• HCS to add security features at some schools

    New security plans couldn’t be implemented at a better time in Hardin County Schools, as school safety becomes a top concern across the nation.

    HCS is adding extra security measures at some of its schools to ensure everyone in the building was allowed to enter by school personnel.

    The district is installing cameras at the front doors and buzz-in systems, which force visitors to ask for entrance into the buildings and to show an I.D.

    These systems will be installed at the buildings that don’t have security vestibules.

  • HCS’ tot program expanding

    More students than ever will be able to attend preschool at Hardin County Schools.

    The HCS board approved creation of two Preschool Readiness Academy classrooms, which would serve students who don’t qualify for state-funded preschool. The district is trying to reach as many 3- and 4-year-old children as possible to prepare them for kindergarten.

    The additional classrooms open in the spring semester.

    Superintendent Nannette Johnston said it’s essential to give children a good start to their education.

  • Local education leaders warn of ‘fiscal cliff’ cuts

    Even if the fight is taking place in Washington, D.C., the so-called “fiscal cliff” funding battle will have a local impact for educators.

    The local superintendents have spoken out against the impending spending cuts that would impact education if no deal is reached between Congress and the White House by January. If no agreement as to how to address the deficit is made, a combination of tax increases and spending cuts will go into effect at the beginning of next month.

  • Grant will pay for HCS student drug screening

    Hardin County Schools is adding an extra service for students found to be using drugs.

    The HCS board approved a drug screening program for students who have been assigned to Brown Street Alternative Education Center because of a violation of the district’s drug policy.

    Students found in possession of, using or under the influence of a controlled substance will attend Brown Street at least four weeks. Those students are tested at some point while there for continued drug use.

  • Hardin County Schools to reassign some students

    Students living in several neighborhoods near the Elizabethtown post office will be heading to different schools beginning next school year after the Hardin County Schools board approved redistricting at its regular board meeting Thursday.

  • HCS chooses land for new Burkhead

    Students and staff of G.C. Burkhead Elementary School now have land for their new home.

    The Hardin County Schools board moved forward Thursday night on a replacement for G.C. Burkhead, as the board approved an option to purchase land for the new school and construction documents for the project, and entered into negotiations with Murphy Graves Architects for design of the building.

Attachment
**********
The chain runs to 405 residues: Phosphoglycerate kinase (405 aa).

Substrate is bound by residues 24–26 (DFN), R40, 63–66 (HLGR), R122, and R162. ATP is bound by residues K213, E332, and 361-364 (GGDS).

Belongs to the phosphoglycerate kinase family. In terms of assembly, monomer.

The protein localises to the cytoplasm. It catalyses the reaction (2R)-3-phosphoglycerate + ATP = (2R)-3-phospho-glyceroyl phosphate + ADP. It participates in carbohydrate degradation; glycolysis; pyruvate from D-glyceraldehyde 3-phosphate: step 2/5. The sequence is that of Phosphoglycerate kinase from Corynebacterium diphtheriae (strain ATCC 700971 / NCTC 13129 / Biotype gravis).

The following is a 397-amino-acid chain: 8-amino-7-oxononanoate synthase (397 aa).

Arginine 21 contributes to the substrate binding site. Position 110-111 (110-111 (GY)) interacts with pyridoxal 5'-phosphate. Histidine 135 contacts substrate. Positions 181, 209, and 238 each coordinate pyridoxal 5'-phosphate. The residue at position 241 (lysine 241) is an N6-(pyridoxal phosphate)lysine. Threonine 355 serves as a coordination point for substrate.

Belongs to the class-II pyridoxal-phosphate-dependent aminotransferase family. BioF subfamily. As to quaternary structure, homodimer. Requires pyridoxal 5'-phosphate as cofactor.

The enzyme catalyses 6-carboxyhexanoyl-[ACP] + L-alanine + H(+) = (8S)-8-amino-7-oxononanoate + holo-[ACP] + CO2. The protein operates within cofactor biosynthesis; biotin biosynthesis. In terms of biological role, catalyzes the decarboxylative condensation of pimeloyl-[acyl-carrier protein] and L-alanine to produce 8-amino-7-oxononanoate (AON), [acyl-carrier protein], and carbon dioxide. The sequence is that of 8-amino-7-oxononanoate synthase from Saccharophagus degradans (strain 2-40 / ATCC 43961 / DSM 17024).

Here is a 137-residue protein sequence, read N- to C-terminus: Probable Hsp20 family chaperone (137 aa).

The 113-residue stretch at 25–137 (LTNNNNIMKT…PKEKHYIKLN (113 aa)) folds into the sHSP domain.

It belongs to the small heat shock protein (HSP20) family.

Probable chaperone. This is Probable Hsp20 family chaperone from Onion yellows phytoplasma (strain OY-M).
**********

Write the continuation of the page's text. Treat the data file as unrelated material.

The new school will be at 1323 St. John Road in Elizabethtown. The board has an option to purchase 18 acres at that location for $18,000 per acre.

  • Random draw selects more students for out-of-district enrollment

    A few dozen new students will be able to attend the district of their choice next year.

    The annual random draw for students seeking enrollment in out-of-district schools took place Wednesday afternoon with Hardin County Schools and Elizabethtown Independent Schools officials at the HCS Central Office.

    HCS had 12 students apply to attend the district next year. EIS had 125 applications for the next year, representing 178 children. Families apply as a unit, and if a family is chosen in the draw, all of the children will attend the district.

  • Business picks student project as new website

    A website that began as a high school class project now will serve as the professional site for a local business.

    E’town Electronics, soon to be 911 Express Tech, challenged students in a Web design class at North Hardin High School to create a new website for the business. Students competed to have their site chosen, and junior Jordan Murray’s site was selected Tuesday.

    Murray will receive a $200 prize, a letter of recommendation for college from the business owners, Michelle and Joe Harmon, and a position on the business’s advisory board.

  • Preschoolers jingle all the way to Huddleston House

    Local preschool students came a’caroling this week at Huddleston House, and while they might have gotten a little lost in some of the verses, it was clear the residents enjoyed every note.

    Preschool students at New Highland Elementary School visited the Huddleston House in Elizabethtown on Monday to sing Christmas carols to residents. The students have made the trip to the public housing facility for a few years to spread holiday cheer.

  • Local schools keep routines

    Local schools returned to class and to normalcy Monday, but administrators and teachers were prepared to deal with student questions and concerns following the mass shooting in Newtown, Conn., on Friday in which 20 children and six adults from Sandy Hook Elementary School were killed.

    Local school districts sent out One Call messages over the weekend to reassure parents about school safety procedures and to make parents aware of counseling services available to students.